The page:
Is Obama Moving Too Fast with Vietnam?

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Vietnam’s Communist Party chief, Nguyen Phu Trong, met with President Obama at the White House on July 7th. Trong’s visit is historic, the first to the United States by a Vietnam Communist Party chief, and a big step in a relationship that has been transformed since the end of the Vietnam War.

The Obama administration would like Trong’s visit to be seen as part of its “pivot” to Asia, the 2011 initiative to redirect America’s strategic focus to a region increasingly dominated by China. The problem with this is that without emphasis on democratic values—an integral part of the pivot according to the president himself—Trong’s Oval Office reception not a strategic gambit but another in a string of concessions to repressive governments for which Obama’s presidency is becoming known.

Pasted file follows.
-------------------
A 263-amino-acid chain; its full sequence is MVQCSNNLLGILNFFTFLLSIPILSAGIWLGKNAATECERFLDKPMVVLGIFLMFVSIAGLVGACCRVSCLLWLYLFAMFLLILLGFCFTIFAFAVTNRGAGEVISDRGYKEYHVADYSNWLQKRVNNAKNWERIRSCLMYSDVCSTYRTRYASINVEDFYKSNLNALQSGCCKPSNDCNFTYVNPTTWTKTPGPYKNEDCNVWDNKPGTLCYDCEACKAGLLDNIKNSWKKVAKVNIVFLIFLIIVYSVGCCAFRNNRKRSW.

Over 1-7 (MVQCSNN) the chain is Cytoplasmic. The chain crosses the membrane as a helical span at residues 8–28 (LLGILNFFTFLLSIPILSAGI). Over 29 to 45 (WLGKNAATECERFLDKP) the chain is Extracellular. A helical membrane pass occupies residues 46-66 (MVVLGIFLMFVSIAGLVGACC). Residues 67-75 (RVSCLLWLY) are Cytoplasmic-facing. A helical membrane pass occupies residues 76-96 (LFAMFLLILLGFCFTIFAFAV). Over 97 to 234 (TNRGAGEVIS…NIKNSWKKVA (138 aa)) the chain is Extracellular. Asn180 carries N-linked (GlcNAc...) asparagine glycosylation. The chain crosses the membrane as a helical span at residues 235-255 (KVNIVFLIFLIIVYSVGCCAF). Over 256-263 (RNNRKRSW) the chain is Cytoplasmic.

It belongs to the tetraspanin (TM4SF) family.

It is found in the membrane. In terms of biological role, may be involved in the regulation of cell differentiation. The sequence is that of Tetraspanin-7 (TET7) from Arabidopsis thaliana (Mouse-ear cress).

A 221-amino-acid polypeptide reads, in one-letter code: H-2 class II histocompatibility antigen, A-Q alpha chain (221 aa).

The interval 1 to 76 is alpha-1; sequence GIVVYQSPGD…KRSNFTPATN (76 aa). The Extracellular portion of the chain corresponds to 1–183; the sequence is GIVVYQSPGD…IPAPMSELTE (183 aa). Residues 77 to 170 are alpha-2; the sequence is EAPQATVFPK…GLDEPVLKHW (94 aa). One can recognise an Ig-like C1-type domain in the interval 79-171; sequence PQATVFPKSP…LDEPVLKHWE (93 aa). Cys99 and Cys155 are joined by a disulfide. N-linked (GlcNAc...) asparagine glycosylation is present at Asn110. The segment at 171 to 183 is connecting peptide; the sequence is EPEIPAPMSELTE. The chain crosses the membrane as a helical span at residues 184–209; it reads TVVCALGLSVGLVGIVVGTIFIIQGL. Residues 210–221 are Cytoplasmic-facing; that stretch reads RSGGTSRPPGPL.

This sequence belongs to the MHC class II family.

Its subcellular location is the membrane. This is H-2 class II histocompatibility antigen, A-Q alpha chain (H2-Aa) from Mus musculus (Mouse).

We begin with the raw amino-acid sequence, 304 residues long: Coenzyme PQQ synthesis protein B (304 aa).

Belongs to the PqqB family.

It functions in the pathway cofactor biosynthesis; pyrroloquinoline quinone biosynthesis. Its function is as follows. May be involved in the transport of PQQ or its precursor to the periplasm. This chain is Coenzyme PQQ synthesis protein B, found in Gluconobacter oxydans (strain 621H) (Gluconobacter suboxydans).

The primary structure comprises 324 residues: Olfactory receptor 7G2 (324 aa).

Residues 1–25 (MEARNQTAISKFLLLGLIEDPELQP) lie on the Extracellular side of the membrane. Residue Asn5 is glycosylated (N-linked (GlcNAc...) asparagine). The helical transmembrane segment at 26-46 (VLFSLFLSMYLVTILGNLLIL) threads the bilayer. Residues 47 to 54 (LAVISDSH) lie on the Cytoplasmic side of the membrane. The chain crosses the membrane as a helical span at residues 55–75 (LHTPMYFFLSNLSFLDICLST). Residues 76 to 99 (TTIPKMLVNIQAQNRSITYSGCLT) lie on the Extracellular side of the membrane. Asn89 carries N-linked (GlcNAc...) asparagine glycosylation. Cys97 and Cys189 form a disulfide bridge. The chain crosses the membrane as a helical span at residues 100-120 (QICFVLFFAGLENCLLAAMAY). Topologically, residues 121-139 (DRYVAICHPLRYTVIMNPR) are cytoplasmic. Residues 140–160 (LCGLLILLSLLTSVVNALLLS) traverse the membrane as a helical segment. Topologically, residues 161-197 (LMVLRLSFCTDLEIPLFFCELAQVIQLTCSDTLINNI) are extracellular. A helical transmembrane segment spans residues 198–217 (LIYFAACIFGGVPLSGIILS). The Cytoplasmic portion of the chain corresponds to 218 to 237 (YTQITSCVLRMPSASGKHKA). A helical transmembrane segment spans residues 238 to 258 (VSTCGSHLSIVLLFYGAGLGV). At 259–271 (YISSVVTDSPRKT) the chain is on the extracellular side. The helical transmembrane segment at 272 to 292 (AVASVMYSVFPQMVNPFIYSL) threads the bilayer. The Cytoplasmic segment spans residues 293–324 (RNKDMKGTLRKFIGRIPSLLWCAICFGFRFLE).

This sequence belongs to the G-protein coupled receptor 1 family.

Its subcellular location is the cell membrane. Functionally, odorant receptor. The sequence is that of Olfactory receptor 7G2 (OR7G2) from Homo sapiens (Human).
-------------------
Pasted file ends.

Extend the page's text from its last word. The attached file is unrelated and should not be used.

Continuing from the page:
Since the wave of democratization in Asia in the late 20th century, America has defined its interests and alliances there in terms of democracy, the rule of law, and human rights. Obama himself said as much when he launched the pivot initiative in late 2011. Speaking to the Australian Parliament, the president stressed the freedom as the “essence of America’s leadership” as well as its relationships with allies in the region.

- The remainder of this post can be read for free at Democracy Road, FPI Senior Fellow Ellen Bork's blog at World Affairs Journal


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